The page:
Guardian/conservators frequently are tasked with managing complex portfolios of investments, dealing with a ward’s multiple real estate properties or overseeing an elderly person suffering from chronic medical problems. Yet the state requires no specialized training for a court appointee in any of those categories.
An Albuquerque woman whose mother was under guardianship for the last two years of her life wants to see changes in the requirements for how guardianships are established.
Her sister first petitioned the court and was successful in getting a guardian and conservator named. Unfortunately, the judge acted without learning that the petitioner had a police record and other profound family issues. The woman interviewed believes judges should require mandatory background checks on those who bring guardian petitions. And she – like many other concerned relatives – wants judges to listen to all sides in a dispute, not just to the version given by the person who made it to the courthouse first.
“Each and every allegation made by the petitioner must be accompanied by clear and convincing evidence,” the woman told the Journal. “There must be a full evidentiary hearing where anyone familiar with the alleged incapacitated person is allowed to speak … under oath.”
No one would agree more with that suggestion than Mary Darnell, a primary subject of the Journal’s five-part series. In the guardianship petition filed by an attorney for Mary’s eldest sister, numerous allegations were made accusing Mary, their mother’s primary caregiver, of “negligence” and financial “self-dealing.”
Mary and two other siblings insisted the charges were not true but say the judge never allowed Mary to defend herself. And without ever speaking to the 78-year-old Blair Darnell, the judge signed off on court documents that immediately referred to her as “an incapacitated adult.”
In addition, the three youngest Darnell children say they were never alerted to the fact that there was going to be a hearing to decide their mother’s future. It was all done on an emergency basis. Several other adult children who spoke to the Journal also said initial guardianship proceedings for their parent were held without their knowledge.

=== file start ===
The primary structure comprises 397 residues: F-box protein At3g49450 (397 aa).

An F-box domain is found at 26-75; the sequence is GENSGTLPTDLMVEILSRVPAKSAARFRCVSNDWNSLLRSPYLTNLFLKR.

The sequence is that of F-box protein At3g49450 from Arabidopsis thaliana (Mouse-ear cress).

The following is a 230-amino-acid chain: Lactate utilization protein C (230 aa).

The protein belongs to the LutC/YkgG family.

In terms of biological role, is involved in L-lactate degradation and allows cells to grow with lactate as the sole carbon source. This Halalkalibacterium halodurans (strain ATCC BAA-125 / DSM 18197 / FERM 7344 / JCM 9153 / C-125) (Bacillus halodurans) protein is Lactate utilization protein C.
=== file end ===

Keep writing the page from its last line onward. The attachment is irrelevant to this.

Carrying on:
That’s despite state statutes that require adult children of potential wards be given 14 days’ notice of a guardianship hearing. Another statute requires that serious consideration be first given to appointing a family member as guardian before any outside, for-profit company or person.
Critics say those laws are too often ignored.
Mary Darnell says she promised her mother that she would work to change the guardian system that controlled their lives for five years. “A person’s wishes need to be honored,” Mary said, a reference to her parent’s will and estate plans. She insists there has to be a way to prevent an estate from being decimated – in Blair Darnell’s case, from $5 million to $750,000 in her last five years despite the fact she had both a trust fund and social security income.
“When you are dealing with other people’s money and assets,” Mary said, “there has to be strict oversight … (and) that responsibility falls to the judge who presides over your case.”
If a judge doesn’t require appointees to write accurate reports or submit professional accounting then, as the Darnells’ youngest daughter put it, “The families are just out of luck.”
Mary also believes there must be a way to preserve an elder person’s sense of freedom even in the face of diminished mental capacity.
One recommendation from Ortiz y Pino’s 2013 task force that family members firmly support is appropriation of additional money to the courts so they can more effectively review conservators’ and trustees’ annual financial reports – something that never happened.
Many families complained to the Journal about the liquidation of assets that primarily went to pay appointees’ and caretakers’ fees. And in some cases, even when judges specifically ordered a conservator to provide a more complete accounting to families, relatives of wards say the order was ignored with no repercussions.
Several children of deceased wards suggested there should be a cap on lawyer, guardian and conservator fees, perhaps based on a pre-set percentage of the estate.
As for the frequently heard complaint about cronyism – that petitioning attorneys currently are allowed to recommend who should be appointed to lucrative guardian, guardian ad litem, court visitor or conservator positions and judges routinely accept those suggestions – critics of the current system were unanimous that practice should be abolished in favor of random selection from a pool of qualified candidates.